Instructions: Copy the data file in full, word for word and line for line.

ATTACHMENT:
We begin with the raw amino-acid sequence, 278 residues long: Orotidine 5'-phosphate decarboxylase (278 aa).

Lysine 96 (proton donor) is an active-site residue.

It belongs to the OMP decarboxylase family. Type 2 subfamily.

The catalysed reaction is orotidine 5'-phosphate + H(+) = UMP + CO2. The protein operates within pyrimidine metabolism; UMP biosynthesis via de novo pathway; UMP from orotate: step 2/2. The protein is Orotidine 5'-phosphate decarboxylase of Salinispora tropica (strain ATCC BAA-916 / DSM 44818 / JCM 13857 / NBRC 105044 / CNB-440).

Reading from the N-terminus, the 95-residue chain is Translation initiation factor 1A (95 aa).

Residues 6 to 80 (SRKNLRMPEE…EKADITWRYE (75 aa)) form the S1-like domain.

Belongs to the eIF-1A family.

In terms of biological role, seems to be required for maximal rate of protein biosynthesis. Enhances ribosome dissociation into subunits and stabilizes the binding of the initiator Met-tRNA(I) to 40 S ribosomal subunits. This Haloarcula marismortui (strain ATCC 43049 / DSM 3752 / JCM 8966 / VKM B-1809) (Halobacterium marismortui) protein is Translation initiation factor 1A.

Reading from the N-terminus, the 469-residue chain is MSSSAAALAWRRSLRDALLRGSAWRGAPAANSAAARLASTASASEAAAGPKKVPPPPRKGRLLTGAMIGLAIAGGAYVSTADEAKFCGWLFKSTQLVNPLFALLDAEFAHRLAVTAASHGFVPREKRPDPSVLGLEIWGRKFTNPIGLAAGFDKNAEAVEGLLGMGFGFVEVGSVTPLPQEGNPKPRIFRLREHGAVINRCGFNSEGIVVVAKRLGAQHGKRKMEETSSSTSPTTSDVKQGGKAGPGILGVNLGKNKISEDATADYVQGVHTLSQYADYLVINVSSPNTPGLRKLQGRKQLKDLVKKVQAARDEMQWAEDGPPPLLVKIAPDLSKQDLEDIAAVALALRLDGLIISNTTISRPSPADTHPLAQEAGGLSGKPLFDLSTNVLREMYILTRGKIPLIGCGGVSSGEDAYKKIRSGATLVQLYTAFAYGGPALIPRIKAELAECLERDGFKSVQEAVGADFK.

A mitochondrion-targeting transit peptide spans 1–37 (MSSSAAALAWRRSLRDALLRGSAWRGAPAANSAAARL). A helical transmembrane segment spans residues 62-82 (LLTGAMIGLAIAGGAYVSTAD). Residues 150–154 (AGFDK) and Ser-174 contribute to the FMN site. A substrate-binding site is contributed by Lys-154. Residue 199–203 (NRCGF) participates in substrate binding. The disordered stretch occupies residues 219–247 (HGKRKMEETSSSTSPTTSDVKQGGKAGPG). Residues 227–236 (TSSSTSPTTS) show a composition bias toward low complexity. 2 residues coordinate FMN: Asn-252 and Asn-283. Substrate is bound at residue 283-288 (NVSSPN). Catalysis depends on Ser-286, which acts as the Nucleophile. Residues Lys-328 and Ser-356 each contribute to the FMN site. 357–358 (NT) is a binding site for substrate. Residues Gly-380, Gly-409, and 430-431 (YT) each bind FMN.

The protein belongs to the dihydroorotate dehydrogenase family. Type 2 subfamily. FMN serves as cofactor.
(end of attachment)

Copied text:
We begin with the raw amino-acid sequence, 278 residues long: Orotidine 5'-phosphate decarboxylase (278 aa).

Lysine 96 (proton donor) is an active-site residue.

It belongs to the OMP decarboxylase family. Type 2 subfamily.

The catalysed reaction is orotidine 5'-phosphate + H(+) = UMP + CO2. The protein operates within pyrimidine metabolism; UMP biosynthesis via de novo pathway; UMP from orotate: step 2/2. The protein is Orotidine 5'-phosphate decarboxylase of Salinispora tropica (strain ATCC BAA-916 / DSM 44818 / JCM 13857 / NBRC 105044 / CNB-440).

Reading from the N-terminus, the 95-residue chain is Translation initiation factor 1A (95 aa).

Residues 6 to 80 (SRKNLRMPEE…EKADITWRYE (75 aa)) form the S1-like domain.

Belongs to the eIF-1A family.

In terms of biological role, seems to be required for maximal rate of protein biosynthesis. Enhances ribosome dissociation into subunits and stabilizes the binding of the initiator Met-tRNA(I) to 40 S ribosomal subunits. This Haloarcula marismortui (strain ATCC 43049 / DSM 3752 / JCM 8966 / VKM B-1809) (Halobacterium marismortui) protein is Translation initiation factor 1A.

Reading from the N-terminus, the 469-residue chain is MSSSAAALAWRRSLRDALLRGSAWRGAPAANSAAARLASTASASEAAAGPKKVPPPPRKGRLLTGAMIGLAIAGGAYVSTADEAKFCGWLFKSTQLVNPLFALLDAEFAHRLAVTAASHGFVPREKRPDPSVLGLEIWGRKFTNPIGLAAGFDKNAEAVEGLLGMGFGFVEVGSVTPLPQEGNPKPRIFRLREHGAVINRCGFNSEGIVVVAKRLGAQHGKRKMEETSSSTSPTTSDVKQGGKAGPGILGVNLGKNKISEDATADYVQGVHTLSQYADYLVINVSSPNTPGLRKLQGRKQLKDLVKKVQAARDEMQWAEDGPPPLLVKIAPDLSKQDLEDIAAVALALRLDGLIISNTTISRPSPADTHPLAQEAGGLSGKPLFDLSTNVLREMYILTRGKIPLIGCGGVSSGEDAYKKIRSGATLVQLYTAFAYGGPALIPRIKAELAECLERDGFKSVQEAVGADFK.

A mitochondrion-targeting transit peptide spans 1–37 (MSSSAAALAWRRSLRDALLRGSAWRGAPAANSAAARL). A helical transmembrane segment spans residues 62-82 (LLTGAMIGLAIAGGAYVSTAD). Residues 150–154 (AGFDK) and Ser-174 contribute to the FMN site. A substrate-binding site is contributed by Lys-154. Residue 199–203 (NRCGF) participates in substrate binding. The disordered stretch occupies residues 219–247 (HGKRKMEETSSSTSPTTSDVKQGGKAGPG). Residues 227–236 (TSSSTSPTTS) show a composition bias toward low complexity. 2 residues coordinate FMN: Asn-252 and Asn-283. Substrate is bound at residue 283-288 (NVSSPN). Catalysis depends on Ser-286, which acts as the Nucleophile. Residues Lys-328 and Ser-356 each contribute to the FMN site. 357–358 (NT) is a binding site for substrate. Residues Gly-380, Gly-409, and 430-431 (YT) each bind FMN.

The protein belongs to the dihydroorotate dehydrogenase family. Type 2 subfamily. FMN serves as cofactor.